To begin with: don’t be afraid. Your first game is going to be “wrong” in some sense. So is your second. I’ve run six chronicles over the last twenty years, some of them running for years on end, and I still get to the end of some sessions and think “well, that could’ve gone better” or have to write off a chronicle because of something we didn’t spot early on.
You’ll make rules calls that don’t work when you think about them afterwards. You’ll not be able to land the same voice for that SPC two scenes on the trot, never mind for the whole chronicle. You’ll forget who the Ventrue Justicar was “canonically” established to be in Buttfuck (MI) By Night (1994). None of that matters. One time I forgot that the Bastille was, you know, no longer a place that existed and that was the point of Bastille Day, in a session called ‘Bastille Day’. I promise that nine times out of ten you can pause for the laughter to stop, shrug, say “my World of Darkness, my rules” and crack on.
I’ve used a Thinblood as a guest star in an ongoing chronicle. I have a player who doesn’t really do long-haul stories (she’s very good, but she doesn’t like games that turn into homework: short, committed arcs are her thing). Her character is a chaotic Gen Z gremlin, connected to the PCs’ Mawla figure (as far as they’re aware IC, she’s his biological daughter and also his childe, only one of which is actually true), and we unleash her on the story whenever we need a session’s breathing room from the Revised-style machinations that take up much of our attention, or need to be dragged down to Planet V5 for some street level problems on the Rack.
It works because a) the Thinblood is connected to something the players have put coterie dots into: they’re invested in Sorcha’s da, so they’re invested in her, and b) because it gives the players someone who’s even more baby than their characters and needs looking after. It helps that c) she has Resources, Looks and a Discipline Affinity: at the start of our chronicle the PCs had two dots in Resources between the three of them and no in-house Oblivion. There’s a strong Hecata presence in the city and none of my original players were playing one, so having a friend who can clue them in to Spooky Goings On is really handy.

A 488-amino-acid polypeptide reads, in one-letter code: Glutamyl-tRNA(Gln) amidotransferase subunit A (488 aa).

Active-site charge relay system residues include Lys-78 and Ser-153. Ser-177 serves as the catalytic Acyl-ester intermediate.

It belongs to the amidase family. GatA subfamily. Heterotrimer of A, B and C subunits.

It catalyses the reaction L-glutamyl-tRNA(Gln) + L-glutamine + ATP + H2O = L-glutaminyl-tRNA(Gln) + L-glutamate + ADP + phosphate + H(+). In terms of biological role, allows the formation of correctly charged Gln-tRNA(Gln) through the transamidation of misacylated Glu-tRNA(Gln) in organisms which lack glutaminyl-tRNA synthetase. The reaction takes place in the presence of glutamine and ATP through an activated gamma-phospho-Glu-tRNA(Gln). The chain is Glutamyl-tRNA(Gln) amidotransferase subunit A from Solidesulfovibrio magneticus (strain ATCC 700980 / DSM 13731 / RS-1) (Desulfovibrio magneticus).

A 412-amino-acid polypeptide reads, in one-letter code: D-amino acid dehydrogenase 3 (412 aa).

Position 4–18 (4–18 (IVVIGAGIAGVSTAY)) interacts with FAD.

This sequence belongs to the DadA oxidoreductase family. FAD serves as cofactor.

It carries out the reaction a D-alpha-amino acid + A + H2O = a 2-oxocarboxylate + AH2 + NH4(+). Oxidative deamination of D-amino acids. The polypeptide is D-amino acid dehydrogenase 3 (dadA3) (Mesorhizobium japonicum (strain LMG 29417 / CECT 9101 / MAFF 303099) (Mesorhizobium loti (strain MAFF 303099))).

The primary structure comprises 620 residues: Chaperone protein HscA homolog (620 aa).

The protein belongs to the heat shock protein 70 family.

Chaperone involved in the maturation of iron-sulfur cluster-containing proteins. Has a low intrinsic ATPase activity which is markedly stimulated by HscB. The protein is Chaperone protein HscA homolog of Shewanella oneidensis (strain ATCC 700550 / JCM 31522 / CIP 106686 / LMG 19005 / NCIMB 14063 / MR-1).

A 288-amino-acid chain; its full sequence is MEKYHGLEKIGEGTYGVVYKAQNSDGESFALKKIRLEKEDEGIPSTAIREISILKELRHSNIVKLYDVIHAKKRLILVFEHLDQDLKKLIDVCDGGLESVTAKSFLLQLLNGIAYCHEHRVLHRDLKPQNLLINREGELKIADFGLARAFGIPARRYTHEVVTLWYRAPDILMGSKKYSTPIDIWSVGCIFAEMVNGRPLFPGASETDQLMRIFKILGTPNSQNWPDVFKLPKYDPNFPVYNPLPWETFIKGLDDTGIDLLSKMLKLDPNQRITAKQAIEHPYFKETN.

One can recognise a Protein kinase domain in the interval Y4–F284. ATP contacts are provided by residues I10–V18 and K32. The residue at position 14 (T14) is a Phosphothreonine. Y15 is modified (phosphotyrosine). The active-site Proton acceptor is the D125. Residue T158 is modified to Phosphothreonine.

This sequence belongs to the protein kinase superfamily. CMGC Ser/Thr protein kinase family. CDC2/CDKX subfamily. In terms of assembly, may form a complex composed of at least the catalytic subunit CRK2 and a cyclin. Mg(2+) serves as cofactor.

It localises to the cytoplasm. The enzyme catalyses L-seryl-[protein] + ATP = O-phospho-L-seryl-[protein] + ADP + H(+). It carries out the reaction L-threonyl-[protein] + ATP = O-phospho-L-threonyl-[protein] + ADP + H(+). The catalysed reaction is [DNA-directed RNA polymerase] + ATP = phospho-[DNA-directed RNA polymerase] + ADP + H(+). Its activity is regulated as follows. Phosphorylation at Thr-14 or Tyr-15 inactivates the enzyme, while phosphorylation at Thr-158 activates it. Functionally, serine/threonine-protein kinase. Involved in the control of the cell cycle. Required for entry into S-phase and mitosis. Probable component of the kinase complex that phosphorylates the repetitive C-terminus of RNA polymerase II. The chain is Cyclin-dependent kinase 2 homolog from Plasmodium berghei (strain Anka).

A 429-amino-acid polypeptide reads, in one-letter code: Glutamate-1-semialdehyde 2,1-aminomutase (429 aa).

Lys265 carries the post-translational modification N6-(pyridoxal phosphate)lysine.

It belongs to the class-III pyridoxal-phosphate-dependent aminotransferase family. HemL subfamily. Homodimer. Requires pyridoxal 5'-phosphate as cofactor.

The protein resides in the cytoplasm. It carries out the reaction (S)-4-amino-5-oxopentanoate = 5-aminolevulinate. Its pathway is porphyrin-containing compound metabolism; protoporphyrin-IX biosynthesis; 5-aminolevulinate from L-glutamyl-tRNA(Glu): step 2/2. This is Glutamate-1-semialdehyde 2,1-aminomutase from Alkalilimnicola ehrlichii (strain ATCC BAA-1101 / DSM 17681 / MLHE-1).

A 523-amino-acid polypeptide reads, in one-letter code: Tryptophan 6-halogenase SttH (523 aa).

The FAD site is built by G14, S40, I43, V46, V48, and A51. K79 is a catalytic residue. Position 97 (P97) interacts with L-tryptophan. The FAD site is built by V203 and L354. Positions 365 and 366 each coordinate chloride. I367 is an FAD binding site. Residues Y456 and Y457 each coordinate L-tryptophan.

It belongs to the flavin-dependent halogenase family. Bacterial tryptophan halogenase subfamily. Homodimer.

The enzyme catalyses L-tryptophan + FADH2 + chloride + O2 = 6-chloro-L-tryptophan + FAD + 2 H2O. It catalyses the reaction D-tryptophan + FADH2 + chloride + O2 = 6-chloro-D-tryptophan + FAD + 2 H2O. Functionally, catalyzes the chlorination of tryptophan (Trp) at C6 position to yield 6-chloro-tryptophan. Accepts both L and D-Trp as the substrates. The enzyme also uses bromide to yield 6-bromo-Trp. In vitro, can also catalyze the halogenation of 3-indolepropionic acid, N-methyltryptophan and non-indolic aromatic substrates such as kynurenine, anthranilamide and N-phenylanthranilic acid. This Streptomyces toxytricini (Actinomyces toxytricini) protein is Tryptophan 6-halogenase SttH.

I think if you have a similar situation – a player who wants to commit something different to the game and doesn’t necessarily care about the long haul – this kind of occasional guest character works well, and that’s probably the best way to integrate a lone Thinblood (unless you’ve decided to pick a Merit package that lets them act like a less sycophantic ghoul, with capacity to operate in daylight: that can also be fun, but the player still needs to like doing solo scenes and the group dynamic needs to be comfortable with that).
When I was building this chronicle I also seeded a few other thinblood characters (four, plus this one who became a guest PC) and a thinblood-focused plot hook or two, in case the players wanted to give an all-thinblood chronicle a try. The specific story hooks I went for were the Bahari cult (for reasons that don’t necessarily summarise well – how long are you here for conversations about the Last Daughter of Eve, Lilith bullshit, and creative interpretations of the Gehenna canon?) and the Ashe conspiracy introduced through Chicago by Night (making drugs out of vampires, which resonates with both Thin-Blood Alchemy’s use of the body as crucible and the idea of thin-bloods as disposable citizens, tolerated but not valued, nobody caring if they live or die as long as they don’t bring the hammer down on any real Kindred).
I think to make them work you need to either go into Alchemy or a Discipline Affinity. Not both, but certainly one or the other. This isn’t so much a mechanical problem as a thematic one. Justin Achilli once told me that the supernatural powers in the players’ hands are a key element: without it, Vampire is just Mad Men, horrible people doing horrible things to each other for boring reasons. It’s feeding and the blood bond and Disciplines that introduce those lurid, monstrous, capital-G Gothic elements and elevate the game into passion play, and characters without those elements feel a bit… off-message, for Vampire.
One might argue that the thinblood “daywalker” who can fulfil the ghoul niche is a kind of double-negative version of this, rich and strange by their sheer contrast to other vampires, and I think if your table focuses heavily on vampires and vampire society then the thinblood can be a ray of light in the midst of all that. A touchstone with a little t – although now I want to make a Thinblood the focus of a Coterie Type, in the same way that locations or slumbering elders might be. Time to break out that Last Daughter of Eve concept again…